8. If the light bulb in your head hasn't gone on yet with F-stops, ISO's and shutter speeds, for sure try Bryan Peterson's "Understanding Exposure" I did it the hard way of trying to learn from reading complicated articles on the internet. It's one of those things that one day the whole thing will just click for you, and you will look back and say, wow, that wasn't so difficult, and it will seem plain as day, but getting to that point just reading a bunch of articles can seem like the day will never come.
  9. The manual. It's small print, it talks about a lot of doodads, and it's confusing. You can download a PDF of it and make your own minimanuals for specific things you want to learn, using a PD screen grabber for illustrations and cut-and-paste for the text. They're much handier out in the field.
    Chimpery. Pick an entirely boring daylit scene, find the correct exposure by reading it off the viewfinder, then set your D40 on manual and fire off a series of exposures, varying the shutter speed only, from four times the recommended exposure to one-fourth. Check them out in the LCD, and particularly note what happens to the sensitometric curve. When done, don't erase them--load them into Photoshop and see what you can do to rescue over- and under-exposure with Curves and Levels.
    The same thing goes for hands-on testing of things like varying the DOF, shifting to different focal points, and any other way of checking out a given feature you can cobble up. What you do, you end up understanding. After you've come up with your dumb ways of doing things, you're in a much better position to appreciate the smartness of the ways pros do things.
    In regard to reading matter, don't stop at the D40. You can read a number of general-purpose guides that will bring you up to scratch, each with its strengths and weaknesses. Spend some time in the bookstore-cum-coffee-shops, and bring assorted guides and magazines back to the coffee shop for an afternoon of browsing, drugstore cowboying, or Collins Street squatting. Only you can prevent forest fires--er, um, decide what's right for you.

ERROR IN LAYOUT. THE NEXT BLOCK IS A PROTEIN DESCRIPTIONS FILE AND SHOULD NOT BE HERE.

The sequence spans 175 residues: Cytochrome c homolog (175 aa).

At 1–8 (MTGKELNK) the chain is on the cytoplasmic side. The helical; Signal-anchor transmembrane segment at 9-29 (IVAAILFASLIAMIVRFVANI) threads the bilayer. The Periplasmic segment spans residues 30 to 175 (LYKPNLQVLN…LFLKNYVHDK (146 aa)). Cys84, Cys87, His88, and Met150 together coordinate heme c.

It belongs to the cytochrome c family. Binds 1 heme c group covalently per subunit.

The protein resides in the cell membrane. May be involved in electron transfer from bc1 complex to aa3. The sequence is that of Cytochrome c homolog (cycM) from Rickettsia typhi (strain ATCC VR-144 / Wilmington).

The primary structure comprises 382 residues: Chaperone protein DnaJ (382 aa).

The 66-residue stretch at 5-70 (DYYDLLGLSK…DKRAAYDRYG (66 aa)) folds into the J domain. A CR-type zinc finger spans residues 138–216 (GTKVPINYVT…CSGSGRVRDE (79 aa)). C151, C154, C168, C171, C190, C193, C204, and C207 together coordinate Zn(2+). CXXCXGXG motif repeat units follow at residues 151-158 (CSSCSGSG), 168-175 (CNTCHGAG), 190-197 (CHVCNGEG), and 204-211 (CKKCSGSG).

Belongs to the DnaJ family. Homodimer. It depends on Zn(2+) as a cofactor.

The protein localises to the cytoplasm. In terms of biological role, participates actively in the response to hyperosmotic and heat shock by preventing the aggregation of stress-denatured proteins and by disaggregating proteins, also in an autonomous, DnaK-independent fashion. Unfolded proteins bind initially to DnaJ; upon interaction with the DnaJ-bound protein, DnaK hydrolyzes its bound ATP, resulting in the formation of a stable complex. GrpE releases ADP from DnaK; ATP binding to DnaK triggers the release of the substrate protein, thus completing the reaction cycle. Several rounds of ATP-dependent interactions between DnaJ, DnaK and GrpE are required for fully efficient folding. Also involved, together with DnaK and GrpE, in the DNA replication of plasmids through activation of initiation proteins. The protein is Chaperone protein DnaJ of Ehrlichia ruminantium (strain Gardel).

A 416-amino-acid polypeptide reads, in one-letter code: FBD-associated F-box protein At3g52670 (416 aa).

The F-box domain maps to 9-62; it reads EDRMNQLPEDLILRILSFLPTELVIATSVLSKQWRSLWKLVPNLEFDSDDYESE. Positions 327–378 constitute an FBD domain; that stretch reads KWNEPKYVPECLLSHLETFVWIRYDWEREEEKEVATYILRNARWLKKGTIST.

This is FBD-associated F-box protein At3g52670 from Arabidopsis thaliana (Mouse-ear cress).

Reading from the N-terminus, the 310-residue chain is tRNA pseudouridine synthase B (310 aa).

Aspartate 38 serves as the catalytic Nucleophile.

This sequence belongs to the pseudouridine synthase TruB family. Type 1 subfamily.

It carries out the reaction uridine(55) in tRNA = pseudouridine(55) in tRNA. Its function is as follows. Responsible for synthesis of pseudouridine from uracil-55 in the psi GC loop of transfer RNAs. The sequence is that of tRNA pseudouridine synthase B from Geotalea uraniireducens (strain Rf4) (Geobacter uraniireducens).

10. For some reason, Ken Rockwell really rubs some people the wrong way. He has a certain style & humor and some opinions that not everyone agrees with. I'm pretty sure that not even he believes everything he writes. On the other hand, his pages & tips can be useful as a counterpoint and I wouldn't say to ignore them out of hand--just don't make them your only source (good advice for any source!).
    I'd stop in the bookstore and page through a couple of these books. Petersen's Understanding Exposure is a good book but isn't written for the person who doesn't know what the buttons & dials on their specific camera do--it is generic in that sense. Most manufacturer camera manuals are not particularly written for learning photography basics--they are really more for cataloging what all the buttons and dials do and barely touch on why you'd want to do this or that. Digital cameras (and film cameras as well) aren't really all that different, so a non-model-specific book that speaks to you in a voice you can understand is probably fine as long as you can refer to your manual to find how to change a particular setting on your particular camera.
  11. Well thanx alot guys. Im going to look for Petersons Understanding exposure book as soon as I can. I know how to change settings on my camera but just dont know what I need to change them to. Thanx for all the help and Im sure you will hear more from me